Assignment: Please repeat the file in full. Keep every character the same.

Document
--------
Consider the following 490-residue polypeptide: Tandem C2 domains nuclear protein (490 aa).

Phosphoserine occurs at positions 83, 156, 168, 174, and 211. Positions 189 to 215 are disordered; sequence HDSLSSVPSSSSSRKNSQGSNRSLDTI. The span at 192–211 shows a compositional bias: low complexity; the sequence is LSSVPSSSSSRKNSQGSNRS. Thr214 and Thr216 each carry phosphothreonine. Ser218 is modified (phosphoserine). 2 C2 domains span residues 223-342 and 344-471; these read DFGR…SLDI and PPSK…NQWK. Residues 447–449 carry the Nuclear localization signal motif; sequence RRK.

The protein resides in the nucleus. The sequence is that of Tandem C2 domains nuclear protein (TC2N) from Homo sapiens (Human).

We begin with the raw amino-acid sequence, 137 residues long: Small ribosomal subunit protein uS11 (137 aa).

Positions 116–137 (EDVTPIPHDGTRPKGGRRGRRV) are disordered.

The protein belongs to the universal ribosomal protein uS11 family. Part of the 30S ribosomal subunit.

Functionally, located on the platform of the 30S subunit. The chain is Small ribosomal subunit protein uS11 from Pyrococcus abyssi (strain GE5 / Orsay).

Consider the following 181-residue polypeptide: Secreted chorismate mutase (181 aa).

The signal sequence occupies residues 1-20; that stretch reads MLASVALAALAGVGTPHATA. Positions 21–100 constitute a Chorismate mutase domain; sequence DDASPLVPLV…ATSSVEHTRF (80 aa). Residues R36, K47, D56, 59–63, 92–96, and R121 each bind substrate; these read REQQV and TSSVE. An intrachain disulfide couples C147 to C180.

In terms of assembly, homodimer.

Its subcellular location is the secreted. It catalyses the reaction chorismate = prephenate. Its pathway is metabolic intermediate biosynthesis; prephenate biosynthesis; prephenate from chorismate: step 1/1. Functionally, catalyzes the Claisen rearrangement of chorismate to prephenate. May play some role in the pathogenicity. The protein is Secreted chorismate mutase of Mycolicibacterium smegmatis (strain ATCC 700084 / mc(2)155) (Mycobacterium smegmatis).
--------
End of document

Consider the following 490-residue polypeptide: Tandem C2 domains nuclear protein (490 aa).

Phosphoserine occurs at positions 83, 156, 168, 174, and 211. Positions 189 to 215 are disordered; sequence HDSLSSVPSSSSSRKNSQGSNRSLDTI. The span at 192–211 shows a compositional bias: low complexity; the sequence is LSSVPSSSSSRKNSQGSNRS. Thr214 and Thr216 each carry phosphothreonine. Ser218 is modified (phosphoserine). 2 C2 domains span residues 223-342 and 344-471; these read DFGR…SLDI and PPSK…NQWK. Residues 447–449 carry the Nuclear localization signal motif; sequence RRK.

The protein resides in the nucleus. The sequence is that of Tandem C2 domains nuclear protein (TC2N) from Homo sapiens (Human).

We begin with the raw amino-acid sequence, 137 residues long: Small ribosomal subunit protein uS11 (137 aa).

Positions 116–137 (EDVTPIPHDGTRPKGGRRGRRV) are disordered.

The protein belongs to the universal ribosomal protein uS11 family. Part of the 30S ribosomal subunit.

Functionally, located on the platform of the 30S subunit. The chain is Small ribosomal subunit protein uS11 from Pyrococcus abyssi (strain GE5 / Orsay).

Consider the following 181-residue polypeptide: Secreted chorismate mutase (181 aa).

The signal sequence occupies residues 1-20; that stretch reads MLASVALAALAGVGTPHATA. Positions 21–100 constitute a Chorismate mutase domain; sequence DDASPLVPLV…ATSSVEHTRF (80 aa). Residues R36, K47, D56, 59–63, 92–96, and R121 each bind substrate; these read REQQV and TSSVE. An intrachain disulfide couples C147 to C180.

In terms of assembly, homodimer.

Its subcellular location is the secreted. It catalyses the reaction chorismate = prephenate. Its pathway is metabolic intermediate biosynthesis; prephenate biosynthesis; prephenate from chorismate: step 1/1. Functionally, catalyzes the Claisen rearrangement of chorismate to prephenate. May play some role in the pathogenicity. The protein is Secreted chorismate mutase of Mycolicibacterium smegmatis (strain ATCC 700084 / mc(2)155) (Mycobacterium smegmatis).